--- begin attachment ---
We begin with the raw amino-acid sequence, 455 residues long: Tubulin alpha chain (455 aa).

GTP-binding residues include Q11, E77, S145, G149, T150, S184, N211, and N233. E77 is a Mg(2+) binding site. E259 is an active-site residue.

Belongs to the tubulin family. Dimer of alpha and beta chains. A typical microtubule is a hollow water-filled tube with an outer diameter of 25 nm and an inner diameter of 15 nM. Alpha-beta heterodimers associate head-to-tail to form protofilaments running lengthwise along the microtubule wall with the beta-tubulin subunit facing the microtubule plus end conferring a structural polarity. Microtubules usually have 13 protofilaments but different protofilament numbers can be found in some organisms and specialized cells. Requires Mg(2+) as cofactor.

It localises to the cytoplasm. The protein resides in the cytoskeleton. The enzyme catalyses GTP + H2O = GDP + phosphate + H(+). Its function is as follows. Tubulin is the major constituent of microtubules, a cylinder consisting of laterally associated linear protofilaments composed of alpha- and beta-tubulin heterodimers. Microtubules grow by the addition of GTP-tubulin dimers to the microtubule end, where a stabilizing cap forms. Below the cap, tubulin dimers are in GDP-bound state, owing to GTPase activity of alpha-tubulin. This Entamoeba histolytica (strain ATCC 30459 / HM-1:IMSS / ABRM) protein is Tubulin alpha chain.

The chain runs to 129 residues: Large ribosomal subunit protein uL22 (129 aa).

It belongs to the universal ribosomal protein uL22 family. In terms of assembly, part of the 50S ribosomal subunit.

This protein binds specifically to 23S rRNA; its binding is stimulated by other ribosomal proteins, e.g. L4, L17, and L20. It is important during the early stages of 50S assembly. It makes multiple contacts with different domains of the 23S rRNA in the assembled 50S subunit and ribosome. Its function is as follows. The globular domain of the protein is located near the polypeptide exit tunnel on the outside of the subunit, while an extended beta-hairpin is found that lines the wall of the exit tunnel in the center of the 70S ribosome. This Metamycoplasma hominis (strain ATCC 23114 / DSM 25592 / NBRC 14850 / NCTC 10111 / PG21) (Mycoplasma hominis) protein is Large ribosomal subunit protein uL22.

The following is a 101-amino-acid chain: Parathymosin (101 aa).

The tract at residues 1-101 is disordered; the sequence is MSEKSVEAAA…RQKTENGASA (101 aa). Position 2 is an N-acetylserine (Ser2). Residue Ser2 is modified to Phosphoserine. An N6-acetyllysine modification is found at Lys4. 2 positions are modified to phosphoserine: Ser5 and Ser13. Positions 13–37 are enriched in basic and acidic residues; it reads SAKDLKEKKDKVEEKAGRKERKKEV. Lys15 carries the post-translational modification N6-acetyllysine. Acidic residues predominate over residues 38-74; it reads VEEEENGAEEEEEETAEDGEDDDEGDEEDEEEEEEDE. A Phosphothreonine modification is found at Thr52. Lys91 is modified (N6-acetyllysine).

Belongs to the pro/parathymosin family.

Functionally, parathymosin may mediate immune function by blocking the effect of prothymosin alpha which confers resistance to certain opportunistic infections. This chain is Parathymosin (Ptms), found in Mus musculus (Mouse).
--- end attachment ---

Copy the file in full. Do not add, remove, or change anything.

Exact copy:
We begin with the raw amino-acid sequence, 455 residues long: Tubulin alpha chain (455 aa).

GTP-binding residues include Q11, E77, S145, G149, T150, S184, N211, and N233. E77 is a Mg(2+) binding site. E259 is an active-site residue.

Belongs to the tubulin family. Dimer of alpha and beta chains. A typical microtubule is a hollow water-filled tube with an outer diameter of 25 nm and an inner diameter of 15 nM. Alpha-beta heterodimers associate head-to-tail to form protofilaments running lengthwise along the microtubule wall with the beta-tubulin subunit facing the microtubule plus end conferring a structural polarity. Microtubules usually have 13 protofilaments but different protofilament numbers can be found in some organisms and specialized cells. Requires Mg(2+) as cofactor.

It localises to the cytoplasm. The protein resides in the cytoskeleton. The enzyme catalyses GTP + H2O = GDP + phosphate + H(+). Its function is as follows. Tubulin is the major constituent of microtubules, a cylinder consisting of laterally associated linear protofilaments composed of alpha- and beta-tubulin heterodimers. Microtubules grow by the addition of GTP-tubulin dimers to the microtubule end, where a stabilizing cap forms. Below the cap, tubulin dimers are in GDP-bound state, owing to GTPase activity of alpha-tubulin. This Entamoeba histolytica (strain ATCC 30459 / HM-1:IMSS / ABRM) protein is Tubulin alpha chain.

The chain runs to 129 residues: Large ribosomal subunit protein uL22 (129 aa).

It belongs to the universal ribosomal protein uL22 family. In terms of assembly, part of the 50S ribosomal subunit.

This protein binds specifically to 23S rRNA; its binding is stimulated by other ribosomal proteins, e.g. L4, L17, and L20. It is important during the early stages of 50S assembly. It makes multiple contacts with different domains of the 23S rRNA in the assembled 50S subunit and ribosome. Its function is as follows. The globular domain of the protein is located near the polypeptide exit tunnel on the outside of the subunit, while an extended beta-hairpin is found that lines the wall of the exit tunnel in the center of the 70S ribosome. This Metamycoplasma hominis (strain ATCC 23114 / DSM 25592 / NBRC 14850 / NCTC 10111 / PG21) (Mycoplasma hominis) protein is Large ribosomal subunit protein uL22.

The following is a 101-amino-acid chain: Parathymosin (101 aa).

The tract at residues 1-101 is disordered; the sequence is MSEKSVEAAA…RQKTENGASA (101 aa). Position 2 is an N-acetylserine (Ser2). Residue Ser2 is modified to Phosphoserine. An N6-acetyllysine modification is found at Lys4. 2 positions are modified to phosphoserine: Ser5 and Ser13. Positions 13–37 are enriched in basic and acidic residues; it reads SAKDLKEKKDKVEEKAGRKERKKEV. Lys15 carries the post-translational modification N6-acetyllysine. Acidic residues predominate over residues 38-74; it reads VEEEENGAEEEEEETAEDGEDDDEGDEEDEEEEEEDE. A Phosphothreonine modification is found at Thr52. Lys91 is modified (N6-acetyllysine).

Belongs to the pro/parathymosin family.

Functionally, parathymosin may mediate immune function by blocking the effect of prothymosin alpha which confers resistance to certain opportunistic infections. This chain is Parathymosin (Ptms), found in Mus musculus (Mouse).